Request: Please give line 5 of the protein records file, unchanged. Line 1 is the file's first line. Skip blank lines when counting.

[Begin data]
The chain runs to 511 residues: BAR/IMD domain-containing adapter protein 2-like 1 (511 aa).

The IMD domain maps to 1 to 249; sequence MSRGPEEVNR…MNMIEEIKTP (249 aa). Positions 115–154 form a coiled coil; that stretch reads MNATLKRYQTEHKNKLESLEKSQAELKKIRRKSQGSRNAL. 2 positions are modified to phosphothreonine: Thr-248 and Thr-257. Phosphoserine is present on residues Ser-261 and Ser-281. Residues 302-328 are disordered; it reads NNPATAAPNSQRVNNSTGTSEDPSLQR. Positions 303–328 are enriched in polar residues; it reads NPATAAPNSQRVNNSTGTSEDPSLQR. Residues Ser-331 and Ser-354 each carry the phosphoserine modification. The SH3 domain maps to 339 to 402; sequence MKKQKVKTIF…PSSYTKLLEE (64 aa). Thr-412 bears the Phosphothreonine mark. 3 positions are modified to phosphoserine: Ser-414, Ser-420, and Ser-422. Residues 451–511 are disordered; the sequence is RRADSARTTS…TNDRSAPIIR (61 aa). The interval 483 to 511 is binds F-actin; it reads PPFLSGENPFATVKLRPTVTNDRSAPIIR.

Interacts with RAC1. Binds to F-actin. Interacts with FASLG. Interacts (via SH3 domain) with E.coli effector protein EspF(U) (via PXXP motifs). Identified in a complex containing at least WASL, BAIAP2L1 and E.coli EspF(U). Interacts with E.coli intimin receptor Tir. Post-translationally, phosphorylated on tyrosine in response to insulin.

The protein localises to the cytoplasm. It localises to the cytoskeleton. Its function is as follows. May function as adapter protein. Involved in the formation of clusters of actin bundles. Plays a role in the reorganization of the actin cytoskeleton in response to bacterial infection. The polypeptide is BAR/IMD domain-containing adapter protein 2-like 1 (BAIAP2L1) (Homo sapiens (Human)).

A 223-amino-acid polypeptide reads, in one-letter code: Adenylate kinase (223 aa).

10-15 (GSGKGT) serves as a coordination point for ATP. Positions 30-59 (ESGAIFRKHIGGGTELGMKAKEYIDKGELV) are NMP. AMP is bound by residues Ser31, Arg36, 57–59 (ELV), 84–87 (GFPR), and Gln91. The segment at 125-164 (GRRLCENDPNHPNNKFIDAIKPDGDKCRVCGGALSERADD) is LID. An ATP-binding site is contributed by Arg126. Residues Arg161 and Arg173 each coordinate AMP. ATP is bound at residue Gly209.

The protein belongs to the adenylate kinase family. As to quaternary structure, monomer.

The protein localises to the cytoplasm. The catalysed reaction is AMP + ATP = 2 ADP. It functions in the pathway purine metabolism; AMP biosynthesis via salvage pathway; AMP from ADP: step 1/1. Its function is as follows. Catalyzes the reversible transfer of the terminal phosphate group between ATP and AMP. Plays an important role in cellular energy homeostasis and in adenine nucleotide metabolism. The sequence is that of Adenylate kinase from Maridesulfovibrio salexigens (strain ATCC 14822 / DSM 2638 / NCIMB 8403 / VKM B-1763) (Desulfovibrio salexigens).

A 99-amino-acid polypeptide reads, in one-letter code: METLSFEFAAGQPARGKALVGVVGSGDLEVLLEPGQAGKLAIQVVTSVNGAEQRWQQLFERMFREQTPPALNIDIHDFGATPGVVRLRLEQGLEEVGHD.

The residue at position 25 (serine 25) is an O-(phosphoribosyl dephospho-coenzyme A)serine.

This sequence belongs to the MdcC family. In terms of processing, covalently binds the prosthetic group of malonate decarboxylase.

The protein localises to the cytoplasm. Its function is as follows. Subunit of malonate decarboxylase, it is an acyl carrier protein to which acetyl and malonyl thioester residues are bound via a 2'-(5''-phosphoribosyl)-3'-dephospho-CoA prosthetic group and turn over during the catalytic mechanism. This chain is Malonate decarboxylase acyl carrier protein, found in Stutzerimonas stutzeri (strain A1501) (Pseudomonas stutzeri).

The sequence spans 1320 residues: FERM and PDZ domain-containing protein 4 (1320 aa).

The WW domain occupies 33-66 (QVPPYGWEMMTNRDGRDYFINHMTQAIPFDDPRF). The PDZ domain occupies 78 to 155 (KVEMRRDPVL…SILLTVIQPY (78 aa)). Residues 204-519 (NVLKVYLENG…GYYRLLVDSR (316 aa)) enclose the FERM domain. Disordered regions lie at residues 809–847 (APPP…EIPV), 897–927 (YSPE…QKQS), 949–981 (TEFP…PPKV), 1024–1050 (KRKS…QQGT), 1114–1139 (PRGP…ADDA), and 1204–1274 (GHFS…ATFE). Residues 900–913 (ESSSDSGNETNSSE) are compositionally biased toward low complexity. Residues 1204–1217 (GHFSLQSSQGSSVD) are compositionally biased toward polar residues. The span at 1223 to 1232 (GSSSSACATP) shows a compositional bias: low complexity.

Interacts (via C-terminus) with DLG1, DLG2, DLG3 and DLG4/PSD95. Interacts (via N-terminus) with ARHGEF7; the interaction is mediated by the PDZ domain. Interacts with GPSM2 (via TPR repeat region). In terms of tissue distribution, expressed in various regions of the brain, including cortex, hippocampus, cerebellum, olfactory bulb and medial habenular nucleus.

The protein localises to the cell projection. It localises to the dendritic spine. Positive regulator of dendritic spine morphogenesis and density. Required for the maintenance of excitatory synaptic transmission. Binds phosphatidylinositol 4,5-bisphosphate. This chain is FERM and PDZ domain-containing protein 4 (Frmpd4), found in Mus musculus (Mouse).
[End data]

A 223-amino-acid polypeptide reads, in one-letter code: Adenylate kinase (223 aa).